He was a lousy cook. He didn’t LIKE cooking. So, for a few years, we ate mostly pasta, except in the summers, when we ate mostly grilled meat (which he found he was good at making). He didn’t know much about laundry, either. There were plenty of mishaps, including miniature sweaters and pink men’s underwear, that came out of the laundry room. But slowly, he learned. There were lots of nights when dinner was simply fuel, needed to keep the body going, but not very enjoyable. Letting him be inept gave me the opportunity—the freedom from chores—to be as involved a working parent as any full-time, professional, management job, with a minimum one-hour commute each way, could possibly let me be. (I sense there’s still some anger and resentment there, do you?)
I kept the responsibility for grocery shopping, dry cleaning and most weekend meals. The joyous “Mom’s cooking yummy dinner tonight!” was a regular Saturday and Sunday exultation. But, as I said earlier, that all began nearly 19 years ago, when I came home and told my husband that if I was to be in charge of the income-producing, he’d have to be in charge of all the home stuff. Mostly, I said this for selfish reasons. I didn’t want to miss any more moments of my daughter’s childhood than I absolutely had to. I wanted, more than anything, not to be burdened with double-duty; not to be too tired and frazzled to really mother her. Ultimately, the simple (and difficult) truth is that I didn’t step in when my husband wasn’t competent at housework.
Today, he’s not a very inventive chef, and sauces and seasonings are a challenge if he’s not working from a published recipe. But he has a small, tasty and well-executed repertoire of winter and summer dinners. There is almost never a laundry mishap (and those are almost always caused by an error in identifying if something needs dry-cleaning.) We no longer get pink clothing at all. And he’s much better about vacuuming than I ever was. The joyous cries of “Mom’s cooking yummy dinner!” still echo through the house, but less often than they once did. Generally, I cook less often, and my cooking is less drastically better than his. He even (sometimes) does grocery shopping.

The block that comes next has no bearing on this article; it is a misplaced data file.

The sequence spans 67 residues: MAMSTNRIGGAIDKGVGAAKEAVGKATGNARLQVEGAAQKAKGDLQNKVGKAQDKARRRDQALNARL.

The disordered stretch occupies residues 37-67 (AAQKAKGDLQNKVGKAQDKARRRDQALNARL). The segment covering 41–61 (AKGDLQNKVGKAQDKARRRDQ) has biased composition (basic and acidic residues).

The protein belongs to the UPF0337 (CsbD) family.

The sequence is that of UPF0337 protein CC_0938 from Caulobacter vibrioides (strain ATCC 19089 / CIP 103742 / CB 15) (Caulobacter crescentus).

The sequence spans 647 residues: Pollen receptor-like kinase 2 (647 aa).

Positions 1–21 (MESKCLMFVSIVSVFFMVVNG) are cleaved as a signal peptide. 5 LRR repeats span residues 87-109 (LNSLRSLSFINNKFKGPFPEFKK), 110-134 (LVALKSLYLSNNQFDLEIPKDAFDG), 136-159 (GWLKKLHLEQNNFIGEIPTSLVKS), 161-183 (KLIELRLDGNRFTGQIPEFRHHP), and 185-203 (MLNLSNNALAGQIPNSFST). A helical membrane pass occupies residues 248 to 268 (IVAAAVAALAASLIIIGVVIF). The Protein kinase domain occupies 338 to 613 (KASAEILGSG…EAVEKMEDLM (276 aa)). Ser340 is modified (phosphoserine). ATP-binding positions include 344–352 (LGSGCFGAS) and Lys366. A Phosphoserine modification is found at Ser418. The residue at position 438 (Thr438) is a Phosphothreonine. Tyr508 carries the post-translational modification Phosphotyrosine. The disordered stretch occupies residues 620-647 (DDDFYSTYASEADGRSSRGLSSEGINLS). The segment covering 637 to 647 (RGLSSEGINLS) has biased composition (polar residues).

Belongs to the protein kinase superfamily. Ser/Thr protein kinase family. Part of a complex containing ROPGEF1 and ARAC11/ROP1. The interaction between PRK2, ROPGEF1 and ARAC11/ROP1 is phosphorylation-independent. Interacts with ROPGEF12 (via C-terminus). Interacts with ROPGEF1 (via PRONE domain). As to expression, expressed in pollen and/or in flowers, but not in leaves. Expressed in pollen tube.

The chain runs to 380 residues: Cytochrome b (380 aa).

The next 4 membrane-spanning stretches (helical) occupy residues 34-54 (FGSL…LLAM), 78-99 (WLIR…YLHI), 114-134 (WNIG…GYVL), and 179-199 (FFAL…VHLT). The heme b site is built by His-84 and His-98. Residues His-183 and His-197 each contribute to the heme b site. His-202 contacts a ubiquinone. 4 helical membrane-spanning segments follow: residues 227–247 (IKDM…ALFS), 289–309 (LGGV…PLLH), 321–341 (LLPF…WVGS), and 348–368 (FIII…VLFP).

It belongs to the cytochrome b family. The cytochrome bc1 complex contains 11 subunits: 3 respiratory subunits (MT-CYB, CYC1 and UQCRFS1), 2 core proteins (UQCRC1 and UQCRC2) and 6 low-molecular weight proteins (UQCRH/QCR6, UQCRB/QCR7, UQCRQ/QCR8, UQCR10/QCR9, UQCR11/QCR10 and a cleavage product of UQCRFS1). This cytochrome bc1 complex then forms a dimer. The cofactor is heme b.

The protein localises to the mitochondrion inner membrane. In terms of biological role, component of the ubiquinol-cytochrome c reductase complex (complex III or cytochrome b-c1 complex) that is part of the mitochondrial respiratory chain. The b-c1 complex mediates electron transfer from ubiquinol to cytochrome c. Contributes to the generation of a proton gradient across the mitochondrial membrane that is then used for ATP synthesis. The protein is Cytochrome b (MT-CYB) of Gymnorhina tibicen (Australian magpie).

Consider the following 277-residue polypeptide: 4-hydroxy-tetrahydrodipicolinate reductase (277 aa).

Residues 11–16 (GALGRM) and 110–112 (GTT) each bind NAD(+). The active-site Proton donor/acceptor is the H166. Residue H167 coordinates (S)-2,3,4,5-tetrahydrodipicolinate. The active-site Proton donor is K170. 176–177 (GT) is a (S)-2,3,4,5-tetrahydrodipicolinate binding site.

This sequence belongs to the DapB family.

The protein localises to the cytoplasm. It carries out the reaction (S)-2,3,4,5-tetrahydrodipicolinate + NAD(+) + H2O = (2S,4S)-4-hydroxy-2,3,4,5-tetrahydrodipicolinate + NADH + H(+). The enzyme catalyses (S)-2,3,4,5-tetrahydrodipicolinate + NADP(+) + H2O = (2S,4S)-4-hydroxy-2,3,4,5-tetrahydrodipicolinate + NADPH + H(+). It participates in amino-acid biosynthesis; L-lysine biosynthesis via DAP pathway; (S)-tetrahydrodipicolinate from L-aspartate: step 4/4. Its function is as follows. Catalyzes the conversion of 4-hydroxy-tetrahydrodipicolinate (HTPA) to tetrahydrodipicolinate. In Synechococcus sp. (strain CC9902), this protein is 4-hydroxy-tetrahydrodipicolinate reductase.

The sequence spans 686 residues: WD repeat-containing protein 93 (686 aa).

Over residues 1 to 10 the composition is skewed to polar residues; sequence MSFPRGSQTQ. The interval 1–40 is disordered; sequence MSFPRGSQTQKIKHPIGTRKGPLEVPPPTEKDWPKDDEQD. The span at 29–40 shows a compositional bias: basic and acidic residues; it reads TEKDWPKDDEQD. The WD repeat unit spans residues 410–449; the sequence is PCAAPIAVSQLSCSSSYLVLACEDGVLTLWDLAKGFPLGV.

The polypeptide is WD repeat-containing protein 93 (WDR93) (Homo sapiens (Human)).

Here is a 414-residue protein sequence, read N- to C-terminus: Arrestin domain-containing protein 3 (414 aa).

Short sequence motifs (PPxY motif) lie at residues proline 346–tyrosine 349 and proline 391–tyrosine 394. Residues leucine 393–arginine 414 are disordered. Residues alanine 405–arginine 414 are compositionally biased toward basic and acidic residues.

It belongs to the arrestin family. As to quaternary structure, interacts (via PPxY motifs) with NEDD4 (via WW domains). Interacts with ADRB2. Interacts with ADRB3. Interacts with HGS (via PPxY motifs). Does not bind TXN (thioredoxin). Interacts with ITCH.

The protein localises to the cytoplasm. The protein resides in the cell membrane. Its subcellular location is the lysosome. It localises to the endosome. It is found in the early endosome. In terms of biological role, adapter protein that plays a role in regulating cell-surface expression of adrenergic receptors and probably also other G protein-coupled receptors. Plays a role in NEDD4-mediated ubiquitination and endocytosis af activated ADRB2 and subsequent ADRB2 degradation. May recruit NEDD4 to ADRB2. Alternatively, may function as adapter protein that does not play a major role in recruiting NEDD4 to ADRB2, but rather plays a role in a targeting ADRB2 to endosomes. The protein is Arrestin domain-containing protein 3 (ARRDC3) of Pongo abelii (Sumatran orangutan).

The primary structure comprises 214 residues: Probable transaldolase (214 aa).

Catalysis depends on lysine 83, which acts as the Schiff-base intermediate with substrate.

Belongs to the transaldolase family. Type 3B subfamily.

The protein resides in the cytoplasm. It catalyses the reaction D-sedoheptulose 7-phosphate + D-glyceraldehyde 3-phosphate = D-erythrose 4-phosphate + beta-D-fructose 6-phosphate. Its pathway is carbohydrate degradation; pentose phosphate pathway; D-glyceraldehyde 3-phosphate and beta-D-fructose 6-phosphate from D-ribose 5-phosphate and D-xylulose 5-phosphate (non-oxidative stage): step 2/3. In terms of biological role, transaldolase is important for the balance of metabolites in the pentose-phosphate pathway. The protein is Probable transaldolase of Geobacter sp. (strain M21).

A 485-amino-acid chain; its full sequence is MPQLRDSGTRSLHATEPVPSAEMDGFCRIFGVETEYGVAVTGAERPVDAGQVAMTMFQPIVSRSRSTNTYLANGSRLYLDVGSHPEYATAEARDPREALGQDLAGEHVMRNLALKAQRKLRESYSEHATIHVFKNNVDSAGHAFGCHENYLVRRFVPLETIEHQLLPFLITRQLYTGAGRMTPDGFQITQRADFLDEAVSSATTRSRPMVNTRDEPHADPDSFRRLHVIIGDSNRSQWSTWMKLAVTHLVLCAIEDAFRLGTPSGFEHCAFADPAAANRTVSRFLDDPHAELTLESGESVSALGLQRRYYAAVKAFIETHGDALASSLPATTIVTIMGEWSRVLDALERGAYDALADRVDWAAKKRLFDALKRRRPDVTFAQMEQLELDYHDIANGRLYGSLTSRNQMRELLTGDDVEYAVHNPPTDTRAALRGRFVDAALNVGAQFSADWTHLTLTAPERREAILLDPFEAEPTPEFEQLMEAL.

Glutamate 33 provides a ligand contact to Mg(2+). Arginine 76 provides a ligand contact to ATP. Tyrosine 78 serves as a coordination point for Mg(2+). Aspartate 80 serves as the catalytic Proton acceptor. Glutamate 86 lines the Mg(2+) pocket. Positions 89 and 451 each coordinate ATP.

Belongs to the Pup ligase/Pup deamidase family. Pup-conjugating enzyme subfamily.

Throughout these nineteen years, my husband went back to full-time work outside the house for several years, and took on some freelance work for several more. Still, weekday household chores have remained his responsibility, simply because even when he worked full-time outside the home, his job took fewer hours and had more flexibility than mine.
So, to all the women who are far too able, please try to let your husbands be inept. The only way they’ll learn that parenting and family AND homemaking are a partnership is if we let them learn how to participate fully. Pink bras and socks, pasta dinners and bounced checks (hopefully very few of those) were part of the learning curve for us. They might be for you, too. But letting go of our need to have these chores done our way, and to our standards (even if those standards are pretty low), is a critical step for us to take. As a woman working outside the home, or as an independent entrepreneur, our priorities are divided, constantly. Ultimately, I think we can “have it all” only if we have half of all there is.